Cayman sends delegation to UK seminar

    Members of the UK Hydrographic Office and delegates from 10 British Overseas Territories, including the Cayman Islands, gather in London to take part in the Overseas Territories Seabed Mapping Programme this week.

    The Department of Lands and Survey has sent a pair of representatives to the United Kingdom to participate in a five-day seminar centered around safe maritime trade in the Overseas Territories.

    Rupert Vasquez, director of the Department of Lands and Survey, and geomatician Darren Kelly attended the beginning of the conference on Monday and will return to Cayman over the weekend.

    The seminar, hosted by the U.K. Hydrographic Office, is part of the government’s Overseas Territories Seabed Mapping Programme and will focus on international regulations. Maritime safety information training, best practice governance and maritime law will all be studied in depth at the seminar.

    Representatives from Anguilla, Bermuda, the British Virgin Islands, Cayman, the Falkland Islands, Gibraltar, Montserrat, South Georgia and the South Sandwich Islands, St. Helena, and the Turks and Caicos Islands are participating.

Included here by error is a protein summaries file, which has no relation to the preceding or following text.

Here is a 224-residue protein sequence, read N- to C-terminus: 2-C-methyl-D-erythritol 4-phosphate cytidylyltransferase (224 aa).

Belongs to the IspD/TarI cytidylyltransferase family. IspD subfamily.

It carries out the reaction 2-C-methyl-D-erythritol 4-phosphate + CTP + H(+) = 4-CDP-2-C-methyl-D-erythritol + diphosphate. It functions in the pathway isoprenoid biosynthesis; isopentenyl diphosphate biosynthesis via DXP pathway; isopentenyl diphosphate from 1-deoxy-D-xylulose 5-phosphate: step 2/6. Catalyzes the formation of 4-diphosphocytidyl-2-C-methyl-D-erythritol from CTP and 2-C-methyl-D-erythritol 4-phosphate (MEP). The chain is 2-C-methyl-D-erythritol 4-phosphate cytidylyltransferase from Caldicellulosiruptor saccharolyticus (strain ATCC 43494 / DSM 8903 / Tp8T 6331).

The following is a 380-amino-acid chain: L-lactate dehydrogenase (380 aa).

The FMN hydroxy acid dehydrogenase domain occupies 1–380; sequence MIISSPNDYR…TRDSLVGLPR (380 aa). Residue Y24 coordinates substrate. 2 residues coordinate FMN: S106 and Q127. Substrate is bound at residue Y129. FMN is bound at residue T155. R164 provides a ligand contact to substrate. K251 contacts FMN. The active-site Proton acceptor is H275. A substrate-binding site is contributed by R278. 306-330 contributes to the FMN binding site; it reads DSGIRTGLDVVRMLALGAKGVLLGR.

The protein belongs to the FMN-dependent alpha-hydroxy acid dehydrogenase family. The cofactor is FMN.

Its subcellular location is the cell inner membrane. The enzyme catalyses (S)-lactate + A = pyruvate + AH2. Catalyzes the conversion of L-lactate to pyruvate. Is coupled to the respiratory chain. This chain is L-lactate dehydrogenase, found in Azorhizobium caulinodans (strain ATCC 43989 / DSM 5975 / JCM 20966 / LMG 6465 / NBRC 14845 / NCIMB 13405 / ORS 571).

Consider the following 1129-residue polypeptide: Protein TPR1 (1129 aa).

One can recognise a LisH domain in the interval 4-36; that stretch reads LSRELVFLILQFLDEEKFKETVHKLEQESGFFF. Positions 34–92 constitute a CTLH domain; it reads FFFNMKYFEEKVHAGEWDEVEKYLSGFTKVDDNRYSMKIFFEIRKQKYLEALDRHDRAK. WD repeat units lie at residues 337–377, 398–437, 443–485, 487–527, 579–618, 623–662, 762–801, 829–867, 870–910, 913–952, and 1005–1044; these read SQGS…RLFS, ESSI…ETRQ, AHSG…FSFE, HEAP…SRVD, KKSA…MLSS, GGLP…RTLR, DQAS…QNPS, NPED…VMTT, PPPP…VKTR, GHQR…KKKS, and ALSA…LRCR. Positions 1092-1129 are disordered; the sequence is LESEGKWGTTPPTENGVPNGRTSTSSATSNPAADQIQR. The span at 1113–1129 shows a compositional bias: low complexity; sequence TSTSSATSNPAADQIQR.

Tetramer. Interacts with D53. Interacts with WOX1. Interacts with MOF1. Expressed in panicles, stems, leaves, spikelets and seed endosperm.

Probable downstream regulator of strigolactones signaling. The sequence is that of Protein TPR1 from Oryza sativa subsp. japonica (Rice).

According to a press release from the Hydrographic Office, the global ocean economy is expected to double from $1.5 trillion in 2010 to $3 trillion in 2030, and the Overseas Territories will need to support maritime safety and to create opportunities to increase trade and tourism.

    “This hydrographic seminar provides a unique opportunity to assemble an array of delegates from across the world, with a shared vision for using marine geospatial data to unlock safety, prosperity and sustainability,” said Kerrie Howard, hydrographic program manager for the UKHO, in the release.

    Feedback from the seminar will complement additional work carried out by the UKHO in collecting geospatial data, including bathymetry, tidal and a range of seabed features in each territory’s marine environment. The data, collected through 11 surveys in six territories, will support navigation through the creation of charts, and also give authorities information to support disaster planning.